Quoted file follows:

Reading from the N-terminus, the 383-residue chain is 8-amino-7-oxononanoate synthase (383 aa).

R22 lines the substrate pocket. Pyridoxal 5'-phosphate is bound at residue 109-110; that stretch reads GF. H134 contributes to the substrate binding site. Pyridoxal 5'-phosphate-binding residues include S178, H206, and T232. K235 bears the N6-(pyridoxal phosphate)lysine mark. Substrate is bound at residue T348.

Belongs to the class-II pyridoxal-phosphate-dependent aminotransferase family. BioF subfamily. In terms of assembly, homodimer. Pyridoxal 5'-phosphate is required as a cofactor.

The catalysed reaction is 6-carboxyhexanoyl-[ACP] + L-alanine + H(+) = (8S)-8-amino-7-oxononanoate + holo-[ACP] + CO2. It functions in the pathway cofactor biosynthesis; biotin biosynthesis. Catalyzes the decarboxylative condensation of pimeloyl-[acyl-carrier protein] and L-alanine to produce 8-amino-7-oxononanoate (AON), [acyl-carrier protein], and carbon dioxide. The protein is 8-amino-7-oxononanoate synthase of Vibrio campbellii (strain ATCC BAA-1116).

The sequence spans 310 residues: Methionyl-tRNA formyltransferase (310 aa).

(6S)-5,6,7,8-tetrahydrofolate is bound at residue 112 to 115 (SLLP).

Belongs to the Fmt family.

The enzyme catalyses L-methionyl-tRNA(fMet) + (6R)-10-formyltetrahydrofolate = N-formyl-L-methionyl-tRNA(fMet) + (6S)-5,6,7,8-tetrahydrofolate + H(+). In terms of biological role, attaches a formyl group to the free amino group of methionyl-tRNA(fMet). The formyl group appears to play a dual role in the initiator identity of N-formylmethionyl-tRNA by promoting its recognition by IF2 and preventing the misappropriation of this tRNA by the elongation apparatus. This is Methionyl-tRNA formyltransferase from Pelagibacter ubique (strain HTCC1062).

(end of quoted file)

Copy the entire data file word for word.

Reading from the N-terminus, the 383-residue chain is 8-amino-7-oxononanoate synthase (383 aa).

R22 lines the substrate pocket. Pyridoxal 5'-phosphate is bound at residue 109-110; that stretch reads GF. H134 contributes to the substrate binding site. Pyridoxal 5'-phosphate-binding residues include S178, H206, and T232. K235 bears the N6-(pyridoxal phosphate)lysine mark. Substrate is bound at residue T348.

Belongs to the class-II pyridoxal-phosphate-dependent aminotransferase family. BioF subfamily. In terms of assembly, homodimer. Pyridoxal 5'-phosphate is required as a cofactor.

The catalysed reaction is 6-carboxyhexanoyl-[ACP] + L-alanine + H(+) = (8S)-8-amino-7-oxononanoate + holo-[ACP] + CO2. It functions in the pathway cofactor biosynthesis; biotin biosynthesis. Catalyzes the decarboxylative condensation of pimeloyl-[acyl-carrier protein] and L-alanine to produce 8-amino-7-oxononanoate (AON), [acyl-carrier protein], and carbon dioxide. The protein is 8-amino-7-oxononanoate synthase of Vibrio campbellii (strain ATCC BAA-1116).

The sequence spans 310 residues: Methionyl-tRNA formyltransferase (310 aa).

(6S)-5,6,7,8-tetrahydrofolate is bound at residue 112 to 115 (SLLP).

Belongs to the Fmt family.

The enzyme catalyses L-methionyl-tRNA(fMet) + (6R)-10-formyltetrahydrofolate = N-formyl-L-methionyl-tRNA(fMet) + (6S)-5,6,7,8-tetrahydrofolate + H(+). In terms of biological role, attaches a formyl group to the free amino group of methionyl-tRNA(fMet). The formyl group appears to play a dual role in the initiator identity of N-formylmethionyl-tRNA by promoting its recognition by IF2 and preventing the misappropriation of this tRNA by the elongation apparatus. This is Methionyl-tRNA formyltransferase from Pelagibacter ubique (strain HTCC1062).